Public health authorities and partners are reinforcing preventive measures in place and stepping up vigilance at the international airport to ensure the Zika virus, which is being linked to birth defects, does not enter the country.
On Tuesday public health officials met officials from the Division of Risk and Disaster Management (DRDM) to discuss these measures and how to detect the virus in the event that a person shows symptoms of possible infection.
The Zika virus, which is causing panic in several South American countries namely Brazil where birth defects including microcephaly – which cause babies to be born with abnormally small heads are being linked to it — has also been detected in Asia, Europe and the US.
The World Health Organisation (WHO) earlier this week declared the Zika virus a public health emergency of international concern.
Fears worldwide is increasing as the virus continues to spread and pregnant women are being cautioned to avoid travelling to the infected countries, to take extra precaution to protect themselves from mosquito bites if they have to travel and to delay getting pregnant if they have travelled to these places.
Public health commissioner Dr Jude Gedeon has said public health officials will ensure all planes entering the country are thoroughly sprayed and inspected more closely and a second walk down spraying in the aisles of the plane should be carried out.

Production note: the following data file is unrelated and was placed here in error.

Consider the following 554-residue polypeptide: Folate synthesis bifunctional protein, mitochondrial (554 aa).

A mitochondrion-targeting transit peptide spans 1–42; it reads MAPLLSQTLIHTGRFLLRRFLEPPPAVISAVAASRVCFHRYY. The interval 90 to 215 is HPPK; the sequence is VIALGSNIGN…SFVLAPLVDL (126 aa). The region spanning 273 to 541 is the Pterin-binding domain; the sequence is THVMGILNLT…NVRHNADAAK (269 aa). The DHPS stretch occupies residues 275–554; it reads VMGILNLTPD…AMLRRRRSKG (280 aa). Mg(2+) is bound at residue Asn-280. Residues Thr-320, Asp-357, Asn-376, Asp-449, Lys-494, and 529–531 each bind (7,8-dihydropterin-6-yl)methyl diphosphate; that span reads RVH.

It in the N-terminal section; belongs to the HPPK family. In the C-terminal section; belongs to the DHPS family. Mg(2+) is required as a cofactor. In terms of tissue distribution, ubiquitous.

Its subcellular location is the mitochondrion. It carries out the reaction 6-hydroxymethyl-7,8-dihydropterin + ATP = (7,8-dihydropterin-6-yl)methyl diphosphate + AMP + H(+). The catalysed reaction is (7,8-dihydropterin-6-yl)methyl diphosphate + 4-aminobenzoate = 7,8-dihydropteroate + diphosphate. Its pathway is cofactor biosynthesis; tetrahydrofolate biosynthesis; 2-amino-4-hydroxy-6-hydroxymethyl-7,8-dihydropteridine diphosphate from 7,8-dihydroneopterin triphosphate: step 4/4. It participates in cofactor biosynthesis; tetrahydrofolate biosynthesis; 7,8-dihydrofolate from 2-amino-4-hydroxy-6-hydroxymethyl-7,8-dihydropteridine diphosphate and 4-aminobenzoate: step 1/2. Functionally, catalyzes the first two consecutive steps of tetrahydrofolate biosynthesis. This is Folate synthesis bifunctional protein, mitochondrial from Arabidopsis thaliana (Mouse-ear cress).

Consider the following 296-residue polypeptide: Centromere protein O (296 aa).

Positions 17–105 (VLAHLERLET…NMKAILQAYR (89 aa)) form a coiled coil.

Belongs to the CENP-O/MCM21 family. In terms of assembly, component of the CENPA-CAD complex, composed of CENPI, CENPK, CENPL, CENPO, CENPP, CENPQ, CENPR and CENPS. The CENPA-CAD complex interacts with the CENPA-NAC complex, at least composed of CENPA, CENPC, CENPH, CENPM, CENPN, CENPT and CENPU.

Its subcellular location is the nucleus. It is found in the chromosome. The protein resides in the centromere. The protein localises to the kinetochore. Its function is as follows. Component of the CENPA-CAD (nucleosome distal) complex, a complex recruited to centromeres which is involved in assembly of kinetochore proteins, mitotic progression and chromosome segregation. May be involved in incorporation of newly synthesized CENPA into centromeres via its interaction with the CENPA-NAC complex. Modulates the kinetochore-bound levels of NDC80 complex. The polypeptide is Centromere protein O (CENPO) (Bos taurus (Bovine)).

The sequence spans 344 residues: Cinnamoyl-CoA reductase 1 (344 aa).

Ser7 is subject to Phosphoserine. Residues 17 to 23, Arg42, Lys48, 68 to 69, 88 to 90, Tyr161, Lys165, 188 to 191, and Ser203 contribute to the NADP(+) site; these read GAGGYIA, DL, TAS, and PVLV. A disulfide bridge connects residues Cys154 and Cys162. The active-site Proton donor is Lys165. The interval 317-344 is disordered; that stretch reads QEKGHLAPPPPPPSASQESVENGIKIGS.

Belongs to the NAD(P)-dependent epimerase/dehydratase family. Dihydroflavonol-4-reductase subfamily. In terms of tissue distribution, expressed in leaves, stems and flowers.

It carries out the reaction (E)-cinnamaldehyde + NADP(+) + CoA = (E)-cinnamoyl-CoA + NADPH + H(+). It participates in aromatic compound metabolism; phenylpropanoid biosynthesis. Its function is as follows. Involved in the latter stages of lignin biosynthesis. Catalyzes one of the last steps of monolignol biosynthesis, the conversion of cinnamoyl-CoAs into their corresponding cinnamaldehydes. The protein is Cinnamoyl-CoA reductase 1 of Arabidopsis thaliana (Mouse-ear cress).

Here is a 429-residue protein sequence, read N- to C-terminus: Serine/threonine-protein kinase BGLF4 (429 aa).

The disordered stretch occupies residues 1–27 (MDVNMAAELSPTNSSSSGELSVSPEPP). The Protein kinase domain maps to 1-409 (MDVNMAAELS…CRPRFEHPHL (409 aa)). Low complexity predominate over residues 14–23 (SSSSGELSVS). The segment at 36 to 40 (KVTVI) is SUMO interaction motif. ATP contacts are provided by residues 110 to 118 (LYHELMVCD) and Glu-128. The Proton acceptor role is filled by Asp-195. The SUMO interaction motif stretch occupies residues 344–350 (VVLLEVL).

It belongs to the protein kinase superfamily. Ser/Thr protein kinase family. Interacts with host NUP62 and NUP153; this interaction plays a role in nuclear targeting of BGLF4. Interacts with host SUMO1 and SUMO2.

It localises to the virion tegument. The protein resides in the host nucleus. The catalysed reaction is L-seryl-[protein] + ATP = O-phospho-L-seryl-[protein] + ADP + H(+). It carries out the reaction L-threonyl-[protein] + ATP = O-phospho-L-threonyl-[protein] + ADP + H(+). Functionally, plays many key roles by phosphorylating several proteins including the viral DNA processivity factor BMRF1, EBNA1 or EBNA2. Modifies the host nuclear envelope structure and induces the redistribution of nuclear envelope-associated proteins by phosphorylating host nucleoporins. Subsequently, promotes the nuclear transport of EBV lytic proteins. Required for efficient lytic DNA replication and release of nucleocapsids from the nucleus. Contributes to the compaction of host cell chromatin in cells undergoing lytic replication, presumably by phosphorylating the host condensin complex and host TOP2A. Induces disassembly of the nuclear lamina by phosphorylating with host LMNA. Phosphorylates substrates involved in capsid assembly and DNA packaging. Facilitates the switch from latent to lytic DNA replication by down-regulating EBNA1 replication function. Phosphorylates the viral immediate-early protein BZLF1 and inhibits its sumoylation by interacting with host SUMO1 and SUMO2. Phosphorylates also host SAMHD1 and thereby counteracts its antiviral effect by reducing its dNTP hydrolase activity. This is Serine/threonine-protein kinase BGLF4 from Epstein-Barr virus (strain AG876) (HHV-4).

“Ongoing spraying operation in the surrounding compound of the airport is also being reinforced,” Dr Gedeon said.
Meanwhile Dr Gedeon is calling on any person who have travelled to any affected countries and who develop any rash, fever, headache, muscle and joint pains and inflamed eyes are asked to immediately report to their health centres for tests.
He added that for now test for Zika will be carried out at a health laboratory in Reunion island but Dr Gedeon said they expect to be able to carry out the test here by the middle of the year.
The Zika virus is transmitted by the type of mosquito that also transmits dengue and chikungunya.
Dr Gedeon is meanwhile calling on people to continue to maintain a high level of hygiene in their homes and to ensure all containers than can hold stagnant water are emptied, overgrown trees and bushes trimmed and rubbish properly disposed so as to reduce breeding grounds for mosquitoes.
Source : Seychelles NATION